Here is the next of the beautiful, inspiring, special contributions coming in to the #MandalasForMarinke remembrance project. I am grateful for each and every amazing contribution. You are invited to join; learn more here.
Beautiful Adorned Crochet Mandalas
I absolutely love the way that Leslie dealt with her ends on these mandalas – leaving them long and loose and adorning them with braids and buttons. It’s brilliant, and it’s an idea that I’m definitely going to incorporate into some of my projects! I liked the idea even more when I read all about it in Leslie’s letter. She wrote:
“Before beginning my contributions, I had never crocheted a mandala before. While I knew how to make a magic circle and how to crochet in the round, I had previously only used these techniques to create hats and toys. I dove into this project with no particular pattern in mind and my bag of leftover yarn.
I left the ends on purpose, choosing not to weave them in. In my own projects, I often have anxiety towards weaving the ends of the yarn in after a color change – so much so that I will sometimes decide to use only one color to minimize having to do so. It’s not rational – but then neither is anxiety and depression. I braided and added buttons to the exposed ends, in an attempt to illustrate that we should let our figurative loose ends be seen instead of trying so hard to hide them.”
Meet the Maker
This terrific contribution comes from Leslie Rayborn who writes:
“That feeling of dread when you feel a bout of depression / anxiety coming on and you can’t do anything to stop it. You can’t explain it to others. You can’t make it go away.
I did not know Wink. I didn’t even stumble across her Instagram until after her passing. It hurts my heart that such a kind, creative soul is gone too soon.
I have been personally medicated for depression since my son was born five years ago. Looking back, though, I see that I have been wrestling with anxiety and depression for much longer. Everyone called it stress.
One day at a time, we can create something beautiful, even through all the chaos.”
Words by Wink
In November 2013 Wink shared:
“My house has been overtaken by WIPs! For real. There are WIPs everywhere! Most of them are in my craft room/office space: at my desk, under my desk, in the closets, on shelves, in bags; but there are also WIPs in the living room: in the basket next to the couch, on the coffee table, next to the coffee table, at the dinner table… It’s clear to me that the end of the year is almost here, which always is a very busy time for me! But it’s a good kind of busy 🙂 I love seeing the WIPs everywhere”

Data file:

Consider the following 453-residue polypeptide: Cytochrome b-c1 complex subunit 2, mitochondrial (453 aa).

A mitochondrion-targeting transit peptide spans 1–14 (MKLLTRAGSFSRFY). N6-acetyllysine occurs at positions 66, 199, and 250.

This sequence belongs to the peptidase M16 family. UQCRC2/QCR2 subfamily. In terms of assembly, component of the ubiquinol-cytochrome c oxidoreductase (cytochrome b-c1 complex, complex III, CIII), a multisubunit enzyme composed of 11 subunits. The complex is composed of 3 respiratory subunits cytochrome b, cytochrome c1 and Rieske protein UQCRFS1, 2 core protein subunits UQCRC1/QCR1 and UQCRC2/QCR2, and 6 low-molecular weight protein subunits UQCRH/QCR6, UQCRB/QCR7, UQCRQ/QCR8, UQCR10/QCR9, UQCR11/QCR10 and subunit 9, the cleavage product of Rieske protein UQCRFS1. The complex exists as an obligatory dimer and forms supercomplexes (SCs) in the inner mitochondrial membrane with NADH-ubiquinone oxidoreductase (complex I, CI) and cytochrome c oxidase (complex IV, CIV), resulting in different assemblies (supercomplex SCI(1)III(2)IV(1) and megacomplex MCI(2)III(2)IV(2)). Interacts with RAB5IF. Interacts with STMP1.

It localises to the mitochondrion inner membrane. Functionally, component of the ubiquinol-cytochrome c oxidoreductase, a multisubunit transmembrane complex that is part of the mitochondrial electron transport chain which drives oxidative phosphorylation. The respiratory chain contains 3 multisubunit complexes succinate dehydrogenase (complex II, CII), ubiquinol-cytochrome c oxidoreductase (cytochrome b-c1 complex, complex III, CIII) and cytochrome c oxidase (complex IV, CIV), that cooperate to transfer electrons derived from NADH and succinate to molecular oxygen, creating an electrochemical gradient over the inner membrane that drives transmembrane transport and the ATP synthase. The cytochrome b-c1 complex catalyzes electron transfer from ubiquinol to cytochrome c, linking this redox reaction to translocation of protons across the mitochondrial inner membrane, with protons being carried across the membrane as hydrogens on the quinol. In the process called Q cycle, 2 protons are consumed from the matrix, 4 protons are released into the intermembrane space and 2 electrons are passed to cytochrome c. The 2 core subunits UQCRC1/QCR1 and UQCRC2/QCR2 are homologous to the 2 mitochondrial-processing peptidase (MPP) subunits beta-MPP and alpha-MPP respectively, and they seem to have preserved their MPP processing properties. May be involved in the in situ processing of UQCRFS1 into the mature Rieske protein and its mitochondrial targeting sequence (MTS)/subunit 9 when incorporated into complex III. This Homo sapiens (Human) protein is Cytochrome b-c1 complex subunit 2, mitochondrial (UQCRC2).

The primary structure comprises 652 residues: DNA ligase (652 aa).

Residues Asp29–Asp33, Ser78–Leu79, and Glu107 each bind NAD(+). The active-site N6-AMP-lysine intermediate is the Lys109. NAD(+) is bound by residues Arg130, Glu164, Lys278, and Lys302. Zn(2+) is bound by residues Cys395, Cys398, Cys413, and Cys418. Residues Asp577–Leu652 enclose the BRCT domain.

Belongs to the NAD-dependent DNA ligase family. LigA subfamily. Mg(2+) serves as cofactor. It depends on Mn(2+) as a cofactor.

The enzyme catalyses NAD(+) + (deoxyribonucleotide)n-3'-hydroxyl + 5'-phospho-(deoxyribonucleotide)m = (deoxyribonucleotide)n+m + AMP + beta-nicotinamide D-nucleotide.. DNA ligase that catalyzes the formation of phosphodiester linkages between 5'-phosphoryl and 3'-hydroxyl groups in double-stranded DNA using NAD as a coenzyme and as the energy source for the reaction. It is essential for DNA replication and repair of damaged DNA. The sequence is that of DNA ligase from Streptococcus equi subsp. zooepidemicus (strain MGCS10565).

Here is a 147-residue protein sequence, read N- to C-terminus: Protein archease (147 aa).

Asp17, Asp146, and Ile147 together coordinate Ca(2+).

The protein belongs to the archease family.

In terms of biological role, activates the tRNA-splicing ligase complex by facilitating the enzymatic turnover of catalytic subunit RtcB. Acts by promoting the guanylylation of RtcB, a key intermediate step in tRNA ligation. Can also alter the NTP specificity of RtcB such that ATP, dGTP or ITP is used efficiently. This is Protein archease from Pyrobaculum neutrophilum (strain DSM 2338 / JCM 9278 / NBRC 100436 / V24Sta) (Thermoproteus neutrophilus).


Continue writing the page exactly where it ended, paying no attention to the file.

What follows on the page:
About Depression and The Peyton Heart Project
Several people have sent me links to The Peyton Heart Project, so I know that some of you already know about it, but I want to make more people aware of it in case you haven’t seen it yet. This is a loving crochet art project created by the Sidewalk Smiles Campaign (see below) in collaboration with the father of a thirteen year old boy, Peyton, who succumbed to suicide in 2014 after extensive bullying. You can read more of Peyton’s story in this post on Stitch and Unwind.
People interested in participating in this project can make their own hearts (knit, crochet, or any other craft if you prefer). Then:
“Make a little tag with an uplifting message to the recipient, include the hashtag #PeytonHeartProject on there so people can find more information later. Leave it anywhere you think someone might need a little smile, or even give it to someone directly if you know they need a little extra boost. You never know what the person who receives the heart is going through, so this might the little bright light that keeps them going.”
Crafters can also make hearts and send them to the project to be distributed to others who would like to yarnbomb with the hearts but don’t want to make them themselves.
It explains on the Peyton Heart Project Facebook page that:
“The Peyton Heart Project is a tiny little division of the Sidewalk Smiles Campaign (SSC). The SSC was created by Julia Kubin when she was 13. Her mom, Jill, created the Peyton Heart Project as an extension of the suicide prevention and bullying prevention projects Julia has been working on since launching the SSC in 2014.”
All contributions to Mandalas for Marinke are welcome and will help raise awareness about depression while honoring her work in the same way that this great contribution has done today. Details to join here.